Alice recently completed a Certificate III in Disability Support at TAFE after more than a decade as the principal carer for her husband Steve, and she is about to start the 120-hour placement that will see her become a fully qualified disability support worker.
Alice has spent years juggling her twin needs to support Steve and bring home an income, working part-time and after-hours roles “first as a cleaner, then in retail”.
“I’m really looking forward to a change of career,” she said. “I’ve always enjoyed helping people and I’ve already put my name down at a couple of disability support employment agencies.”
Steve has the genetic condition Usher syndrome, which caused congenital deafness from birth and the gradual onset of blindness from the age of 30.
The Sunshine Coast resident was granted access to the NDIS last year, aged 64.
“I had to surrender my driver’s licence in 1992 as my peripheral vision dropped away,” Steve said. “I could still read a newspaper up until 2008, then that went too.
“I’ve basically got no depth perception, which is why Alice has had to spend so much time driving me around.”
With his plan approved at the start of 2019, for the first time in a long time he no longer has to rely on Alice to support him in everything he does.
Steve said he couldn’t be prouder of his wife, who also has qualifications in book-keeping and business administration.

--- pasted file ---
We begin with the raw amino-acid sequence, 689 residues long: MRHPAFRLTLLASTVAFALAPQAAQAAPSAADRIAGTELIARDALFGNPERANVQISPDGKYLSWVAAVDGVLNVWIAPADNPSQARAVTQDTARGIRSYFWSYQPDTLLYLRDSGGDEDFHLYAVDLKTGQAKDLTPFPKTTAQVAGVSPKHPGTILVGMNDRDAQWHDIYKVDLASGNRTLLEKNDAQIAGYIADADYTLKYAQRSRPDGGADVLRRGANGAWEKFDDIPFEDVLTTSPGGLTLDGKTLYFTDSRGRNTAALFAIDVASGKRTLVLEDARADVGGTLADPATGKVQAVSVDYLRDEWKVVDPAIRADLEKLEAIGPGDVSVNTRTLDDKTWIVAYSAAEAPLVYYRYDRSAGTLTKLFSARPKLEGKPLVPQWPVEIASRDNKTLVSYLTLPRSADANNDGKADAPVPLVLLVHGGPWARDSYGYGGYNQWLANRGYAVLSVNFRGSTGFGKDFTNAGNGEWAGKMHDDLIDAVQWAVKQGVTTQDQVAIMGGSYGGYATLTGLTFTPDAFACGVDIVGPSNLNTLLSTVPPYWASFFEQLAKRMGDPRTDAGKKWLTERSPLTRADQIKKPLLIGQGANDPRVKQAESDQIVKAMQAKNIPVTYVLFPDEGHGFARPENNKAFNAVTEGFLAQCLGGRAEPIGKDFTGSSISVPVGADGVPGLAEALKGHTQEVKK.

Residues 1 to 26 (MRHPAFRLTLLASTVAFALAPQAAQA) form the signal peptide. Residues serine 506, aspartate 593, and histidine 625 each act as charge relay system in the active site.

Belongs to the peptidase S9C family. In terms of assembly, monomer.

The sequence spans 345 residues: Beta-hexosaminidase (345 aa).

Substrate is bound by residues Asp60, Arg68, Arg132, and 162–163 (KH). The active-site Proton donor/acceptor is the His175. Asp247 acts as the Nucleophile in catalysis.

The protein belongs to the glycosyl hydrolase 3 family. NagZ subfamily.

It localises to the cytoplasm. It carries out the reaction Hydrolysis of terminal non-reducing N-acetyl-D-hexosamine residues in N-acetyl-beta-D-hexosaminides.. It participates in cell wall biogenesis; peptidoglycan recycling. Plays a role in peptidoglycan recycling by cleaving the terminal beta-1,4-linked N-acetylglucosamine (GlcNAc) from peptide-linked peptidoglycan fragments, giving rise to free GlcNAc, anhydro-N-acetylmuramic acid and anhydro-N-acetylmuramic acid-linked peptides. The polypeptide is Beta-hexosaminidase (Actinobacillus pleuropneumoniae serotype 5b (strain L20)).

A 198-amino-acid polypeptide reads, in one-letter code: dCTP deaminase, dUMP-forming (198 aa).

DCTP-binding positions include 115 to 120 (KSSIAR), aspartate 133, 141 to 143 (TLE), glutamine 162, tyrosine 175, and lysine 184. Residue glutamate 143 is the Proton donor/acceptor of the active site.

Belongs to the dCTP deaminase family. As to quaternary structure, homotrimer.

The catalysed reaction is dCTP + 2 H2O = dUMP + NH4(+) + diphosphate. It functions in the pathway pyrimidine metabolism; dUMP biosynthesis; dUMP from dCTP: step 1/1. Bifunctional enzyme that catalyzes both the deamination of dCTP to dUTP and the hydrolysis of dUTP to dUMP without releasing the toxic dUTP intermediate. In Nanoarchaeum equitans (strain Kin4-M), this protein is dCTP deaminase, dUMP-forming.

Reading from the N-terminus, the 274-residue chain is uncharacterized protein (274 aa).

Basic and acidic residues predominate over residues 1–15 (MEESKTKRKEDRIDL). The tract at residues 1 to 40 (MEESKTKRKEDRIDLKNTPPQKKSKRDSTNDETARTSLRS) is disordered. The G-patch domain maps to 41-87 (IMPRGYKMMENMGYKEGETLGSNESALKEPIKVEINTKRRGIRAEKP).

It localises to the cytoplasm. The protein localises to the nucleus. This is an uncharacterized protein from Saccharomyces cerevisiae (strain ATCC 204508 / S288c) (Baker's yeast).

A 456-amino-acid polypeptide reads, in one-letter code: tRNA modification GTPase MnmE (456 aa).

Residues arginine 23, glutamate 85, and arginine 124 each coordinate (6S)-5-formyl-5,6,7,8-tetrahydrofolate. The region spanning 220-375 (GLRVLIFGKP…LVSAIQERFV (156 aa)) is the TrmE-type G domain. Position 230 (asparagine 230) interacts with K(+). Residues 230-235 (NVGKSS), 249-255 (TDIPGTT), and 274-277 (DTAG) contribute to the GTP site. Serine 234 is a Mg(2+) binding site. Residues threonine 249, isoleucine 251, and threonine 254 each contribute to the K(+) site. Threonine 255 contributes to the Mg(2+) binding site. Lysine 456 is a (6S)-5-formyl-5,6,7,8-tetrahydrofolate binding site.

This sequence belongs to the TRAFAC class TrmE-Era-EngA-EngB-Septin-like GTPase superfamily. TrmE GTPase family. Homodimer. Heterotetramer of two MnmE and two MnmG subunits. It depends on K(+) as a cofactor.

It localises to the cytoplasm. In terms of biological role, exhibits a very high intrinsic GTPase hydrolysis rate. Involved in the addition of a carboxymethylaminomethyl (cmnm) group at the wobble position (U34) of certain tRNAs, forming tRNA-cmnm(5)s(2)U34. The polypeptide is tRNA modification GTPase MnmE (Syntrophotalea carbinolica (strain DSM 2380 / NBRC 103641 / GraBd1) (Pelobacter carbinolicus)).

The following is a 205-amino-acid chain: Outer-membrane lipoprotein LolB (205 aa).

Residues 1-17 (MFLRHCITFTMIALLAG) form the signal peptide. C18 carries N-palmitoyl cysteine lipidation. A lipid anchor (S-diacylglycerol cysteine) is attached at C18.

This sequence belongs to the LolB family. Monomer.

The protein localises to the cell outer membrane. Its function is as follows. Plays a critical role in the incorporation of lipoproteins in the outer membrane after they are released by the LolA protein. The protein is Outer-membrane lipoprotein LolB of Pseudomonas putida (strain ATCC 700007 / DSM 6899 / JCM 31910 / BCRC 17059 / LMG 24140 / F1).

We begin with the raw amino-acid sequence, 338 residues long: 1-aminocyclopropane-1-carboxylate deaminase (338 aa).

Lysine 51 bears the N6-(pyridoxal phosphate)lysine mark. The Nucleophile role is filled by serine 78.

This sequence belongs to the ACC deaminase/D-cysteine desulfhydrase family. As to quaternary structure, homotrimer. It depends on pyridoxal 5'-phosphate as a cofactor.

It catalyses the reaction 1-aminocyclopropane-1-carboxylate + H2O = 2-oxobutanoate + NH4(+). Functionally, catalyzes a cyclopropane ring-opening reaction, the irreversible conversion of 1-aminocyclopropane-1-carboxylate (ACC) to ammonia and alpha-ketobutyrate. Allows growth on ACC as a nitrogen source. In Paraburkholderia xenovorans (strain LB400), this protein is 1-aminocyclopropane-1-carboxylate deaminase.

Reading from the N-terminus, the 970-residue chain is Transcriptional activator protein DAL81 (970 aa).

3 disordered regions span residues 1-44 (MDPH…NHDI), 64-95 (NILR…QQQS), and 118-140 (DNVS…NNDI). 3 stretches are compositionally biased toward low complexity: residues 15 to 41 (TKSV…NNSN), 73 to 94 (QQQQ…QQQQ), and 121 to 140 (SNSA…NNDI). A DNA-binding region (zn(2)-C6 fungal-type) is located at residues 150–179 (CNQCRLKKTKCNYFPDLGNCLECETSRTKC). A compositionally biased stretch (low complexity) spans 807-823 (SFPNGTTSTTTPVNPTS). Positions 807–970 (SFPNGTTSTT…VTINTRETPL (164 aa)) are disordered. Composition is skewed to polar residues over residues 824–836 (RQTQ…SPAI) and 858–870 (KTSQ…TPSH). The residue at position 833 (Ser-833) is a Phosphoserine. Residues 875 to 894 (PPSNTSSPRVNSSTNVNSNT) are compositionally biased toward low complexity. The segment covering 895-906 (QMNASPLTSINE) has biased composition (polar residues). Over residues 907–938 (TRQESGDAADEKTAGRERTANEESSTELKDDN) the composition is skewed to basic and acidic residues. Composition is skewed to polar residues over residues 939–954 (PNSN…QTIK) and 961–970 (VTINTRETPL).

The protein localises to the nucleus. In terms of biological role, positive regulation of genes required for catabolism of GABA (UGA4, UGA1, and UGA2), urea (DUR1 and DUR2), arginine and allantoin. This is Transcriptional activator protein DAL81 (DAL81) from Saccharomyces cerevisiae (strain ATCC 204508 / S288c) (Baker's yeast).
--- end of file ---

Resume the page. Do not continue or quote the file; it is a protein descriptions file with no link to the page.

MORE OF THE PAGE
“Seeing what Alice has done has inspired me to contemplate my own return to the workforce,” he said.
Steve had a 30-year career in local government across two states, built up business-related TAFE qualifications and almost completed a university degree along the way. A self-driven man, he has always taken enormous pride in standing on his own two feet and providing for his family.
Then he was forced into early retirement in 2014.
“Being made redundant when I felt I still had a lot to give caused me so much distress,” he said.
After a tough few years, Steve’s NDIS plan now pays for support to get him out of the house, into community activities and back into physical exercise. It’s also funded training in new screen-reading software and there is extra money allocated for software upgrades and bathroom modifications.
“The NDIS pulled out all stops to get me on when the scheme went live on the Sunshine Coast on 1 January this year,” Steve said. “Since then I’ve had great support from Carers Queensland and Kathryn, my Local Area Coordinator.
“Over the past few years I’ve kept myself busy being an advocate for the NDIS and for other members of the Deafblind community.
“I was appointed an NDIS Champion in 2016, I sit on the National Deafblind Information Hub run by Senses Australia, I’ve participated in lots of NDIS workshops and now I’m getting ready to join the National Deafblind Steering Committee.
“I’ve got a lot to experience in the disability sector and with the NDIS, and I reckon combining that with my office administration, finance and problem-solving skill set I should give me a good chance of picking up a bit of part time work,” Steve said.